UK-based distribution network operator Northern Powergrid is promoting a new sustainable wood pole manufacturing technique that reduces the use of necessary materials by up to 85%.

It has urged energy and construction companies to support the development of British start-up company Pollywood to help it deliver environmental benefits in global markets.

With the support of Northern Powergrid, Pollywood has developed a strong construction material with a better weight-to-strength ratio than steel by using only a fraction of the raw materials.

The innovation comes after a project was originally kickstarted by international innovation broker the Energy Innovation Centre (EIC).

More firms are now being urged to become involved in order to bring the product to market.

“A materials innovation exercise showed nearly 200 potential uses across more than ten industrial sectors, making it a British-grown innovation.”

Pollywood managing director Steve Crighton said: “We’ve started to develop it for the electricity industry; however, a materials innovation exercise showed nearly 200 potential uses across more than ten industrial sectors, making it a British-grown innovation that could change the face of construction and open up a new lease of life for the British wood industry with a new sustainable, valuable material.”

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The support from Northern Powergrid and the EIC’s £106,000 investment advanced this project from initial conception to Technology Readiness Level 3 within 24 months.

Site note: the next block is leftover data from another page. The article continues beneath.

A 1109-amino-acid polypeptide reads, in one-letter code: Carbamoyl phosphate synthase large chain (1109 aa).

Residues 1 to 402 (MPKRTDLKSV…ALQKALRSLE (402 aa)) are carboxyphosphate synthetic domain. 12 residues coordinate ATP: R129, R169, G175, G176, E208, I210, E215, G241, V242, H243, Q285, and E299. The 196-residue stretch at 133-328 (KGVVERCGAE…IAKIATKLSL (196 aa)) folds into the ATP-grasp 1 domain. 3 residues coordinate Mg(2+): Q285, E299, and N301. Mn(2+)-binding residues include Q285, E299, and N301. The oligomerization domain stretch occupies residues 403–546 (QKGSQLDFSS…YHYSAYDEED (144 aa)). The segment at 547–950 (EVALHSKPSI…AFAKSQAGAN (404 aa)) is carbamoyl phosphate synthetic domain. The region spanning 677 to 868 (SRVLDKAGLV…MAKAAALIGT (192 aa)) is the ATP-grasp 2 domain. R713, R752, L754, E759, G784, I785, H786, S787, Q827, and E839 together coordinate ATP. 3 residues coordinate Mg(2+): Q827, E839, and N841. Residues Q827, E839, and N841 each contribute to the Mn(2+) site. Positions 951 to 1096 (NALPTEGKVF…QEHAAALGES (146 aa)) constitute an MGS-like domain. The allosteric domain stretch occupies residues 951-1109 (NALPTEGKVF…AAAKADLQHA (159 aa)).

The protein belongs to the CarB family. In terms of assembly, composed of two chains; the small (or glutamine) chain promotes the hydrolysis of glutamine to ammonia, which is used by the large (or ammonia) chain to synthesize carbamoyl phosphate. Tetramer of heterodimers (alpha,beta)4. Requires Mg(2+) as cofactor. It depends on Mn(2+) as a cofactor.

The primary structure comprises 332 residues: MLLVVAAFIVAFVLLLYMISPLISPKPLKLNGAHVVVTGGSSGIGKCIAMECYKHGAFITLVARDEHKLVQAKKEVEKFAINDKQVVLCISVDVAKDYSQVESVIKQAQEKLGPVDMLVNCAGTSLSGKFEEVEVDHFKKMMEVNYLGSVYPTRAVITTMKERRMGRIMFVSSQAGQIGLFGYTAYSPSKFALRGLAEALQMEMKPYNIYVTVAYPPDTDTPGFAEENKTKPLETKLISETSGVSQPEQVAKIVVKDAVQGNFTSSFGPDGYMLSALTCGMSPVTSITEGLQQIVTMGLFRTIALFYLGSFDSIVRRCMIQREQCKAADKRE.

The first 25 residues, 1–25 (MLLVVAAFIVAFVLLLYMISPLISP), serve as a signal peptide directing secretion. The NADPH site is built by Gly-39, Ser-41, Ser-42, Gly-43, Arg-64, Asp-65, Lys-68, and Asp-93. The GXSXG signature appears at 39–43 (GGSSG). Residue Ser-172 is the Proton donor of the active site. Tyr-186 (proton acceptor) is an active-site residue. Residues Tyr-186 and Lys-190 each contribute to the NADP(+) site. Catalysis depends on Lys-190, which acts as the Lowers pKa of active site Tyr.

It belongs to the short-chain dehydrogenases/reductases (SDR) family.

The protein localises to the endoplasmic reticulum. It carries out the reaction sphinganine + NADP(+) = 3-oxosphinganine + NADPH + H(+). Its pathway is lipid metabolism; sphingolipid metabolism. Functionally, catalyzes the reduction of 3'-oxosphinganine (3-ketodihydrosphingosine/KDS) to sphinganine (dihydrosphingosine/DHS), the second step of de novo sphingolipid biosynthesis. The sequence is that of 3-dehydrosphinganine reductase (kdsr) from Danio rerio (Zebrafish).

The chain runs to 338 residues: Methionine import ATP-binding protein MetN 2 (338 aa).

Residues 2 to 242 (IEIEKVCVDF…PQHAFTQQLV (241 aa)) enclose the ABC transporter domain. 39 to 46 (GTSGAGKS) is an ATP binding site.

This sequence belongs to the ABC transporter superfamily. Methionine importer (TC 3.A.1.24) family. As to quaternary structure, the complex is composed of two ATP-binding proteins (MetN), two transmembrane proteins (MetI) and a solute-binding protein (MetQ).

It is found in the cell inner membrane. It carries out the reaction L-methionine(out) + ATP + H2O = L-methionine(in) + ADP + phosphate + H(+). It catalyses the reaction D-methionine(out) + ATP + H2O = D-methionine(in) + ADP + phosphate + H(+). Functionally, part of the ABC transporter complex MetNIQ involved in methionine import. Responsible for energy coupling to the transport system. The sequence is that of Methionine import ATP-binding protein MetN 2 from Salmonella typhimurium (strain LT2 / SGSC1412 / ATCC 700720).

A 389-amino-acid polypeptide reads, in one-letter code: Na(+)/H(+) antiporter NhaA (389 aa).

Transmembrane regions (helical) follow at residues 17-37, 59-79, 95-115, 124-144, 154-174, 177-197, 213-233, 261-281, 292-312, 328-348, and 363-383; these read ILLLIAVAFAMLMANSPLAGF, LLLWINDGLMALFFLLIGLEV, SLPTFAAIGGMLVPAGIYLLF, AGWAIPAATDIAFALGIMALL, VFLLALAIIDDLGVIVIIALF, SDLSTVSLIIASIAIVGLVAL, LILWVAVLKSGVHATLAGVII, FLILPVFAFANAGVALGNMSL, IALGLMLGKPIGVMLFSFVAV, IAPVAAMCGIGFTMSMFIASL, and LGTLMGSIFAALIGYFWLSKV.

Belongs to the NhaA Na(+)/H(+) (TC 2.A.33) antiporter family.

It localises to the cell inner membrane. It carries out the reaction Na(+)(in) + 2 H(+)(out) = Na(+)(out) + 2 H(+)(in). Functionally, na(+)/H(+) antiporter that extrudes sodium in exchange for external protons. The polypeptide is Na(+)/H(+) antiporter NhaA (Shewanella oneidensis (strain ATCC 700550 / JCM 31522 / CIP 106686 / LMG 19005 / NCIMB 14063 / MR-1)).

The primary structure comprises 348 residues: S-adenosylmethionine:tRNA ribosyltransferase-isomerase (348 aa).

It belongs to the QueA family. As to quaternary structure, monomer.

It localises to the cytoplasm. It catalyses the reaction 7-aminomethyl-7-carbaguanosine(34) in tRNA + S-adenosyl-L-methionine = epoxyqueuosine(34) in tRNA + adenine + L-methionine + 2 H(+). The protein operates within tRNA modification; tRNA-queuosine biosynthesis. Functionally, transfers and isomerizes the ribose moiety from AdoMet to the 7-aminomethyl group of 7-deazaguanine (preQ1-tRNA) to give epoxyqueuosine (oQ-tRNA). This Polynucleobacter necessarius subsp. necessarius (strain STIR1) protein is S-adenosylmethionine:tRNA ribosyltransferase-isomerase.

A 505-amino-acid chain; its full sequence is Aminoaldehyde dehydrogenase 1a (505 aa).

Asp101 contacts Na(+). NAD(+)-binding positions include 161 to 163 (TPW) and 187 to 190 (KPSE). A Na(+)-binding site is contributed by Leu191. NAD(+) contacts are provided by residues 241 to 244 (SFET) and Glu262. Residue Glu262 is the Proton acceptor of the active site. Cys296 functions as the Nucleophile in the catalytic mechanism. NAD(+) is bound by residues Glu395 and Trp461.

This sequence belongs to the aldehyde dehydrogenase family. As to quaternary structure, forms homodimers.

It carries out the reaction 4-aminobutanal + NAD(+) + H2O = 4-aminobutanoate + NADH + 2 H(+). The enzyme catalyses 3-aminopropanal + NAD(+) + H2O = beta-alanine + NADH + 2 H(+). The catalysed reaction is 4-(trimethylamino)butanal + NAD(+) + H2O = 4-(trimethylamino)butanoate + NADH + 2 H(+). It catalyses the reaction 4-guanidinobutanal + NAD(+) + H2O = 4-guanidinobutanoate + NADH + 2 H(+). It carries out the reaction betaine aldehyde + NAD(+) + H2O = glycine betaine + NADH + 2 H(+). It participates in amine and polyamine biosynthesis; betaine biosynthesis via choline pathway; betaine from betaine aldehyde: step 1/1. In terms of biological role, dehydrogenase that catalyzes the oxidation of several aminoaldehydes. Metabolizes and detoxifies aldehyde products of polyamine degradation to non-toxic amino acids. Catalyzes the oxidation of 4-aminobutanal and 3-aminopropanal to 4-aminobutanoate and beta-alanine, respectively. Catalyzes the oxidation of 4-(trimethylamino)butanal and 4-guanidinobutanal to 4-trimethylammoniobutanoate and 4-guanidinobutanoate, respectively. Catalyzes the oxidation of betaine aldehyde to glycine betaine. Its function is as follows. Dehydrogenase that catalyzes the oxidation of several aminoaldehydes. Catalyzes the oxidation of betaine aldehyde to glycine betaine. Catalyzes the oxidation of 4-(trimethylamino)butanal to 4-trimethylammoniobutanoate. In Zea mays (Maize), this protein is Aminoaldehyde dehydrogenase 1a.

An additional £1.4m investment is required for Pollywood to develop new machinery that is capable of creating larger structures and advance to Technology Readiness Level 9, following which it will become ready for launch.

Pollywood is incorporating a new manufacturing method that develops a lightweight,  hollow product, which is capable of replacing earlier solid structures.

Approximately 60,000 new wooden electricity poles are required every year in the UK, with another 50,000 are needed by the telecoms industry. Moreover, the current poles can take up to 18 months to source and deliver, as the right type of pine tree needs to be sourced.

These trees also need to be treated with creosote, a carcinogenic substance that is being phased out across the EU.

To address these challenges, Pollywood invented a new manufacturing approach, which can create six to seven hollow wooden poles from one tree with no creosote required.

These tubular poles are made by sustainably combining the raw materials to create a long-lasting, lightweight and cost-effective product made from wood fibre and natural bio-based resins.

Initial tests have ensured that the material exceeds the present industry standard for electricity poles.

Generally, one tree can only create one pole; however, with the new approach, Pollywood would be able to save more than 90,000 trees a year. This will reduce the amount of raw material and fuel required to ship the materials from mainland Europe, as well as cut pole manufacturing times.

Northern Powergrid intends to use Pollywood’s poles across its operations. It provides power to 3.9 million homes and businesses through more than 17,500 miles of overhead power lines, which are supported with solid wooden poles.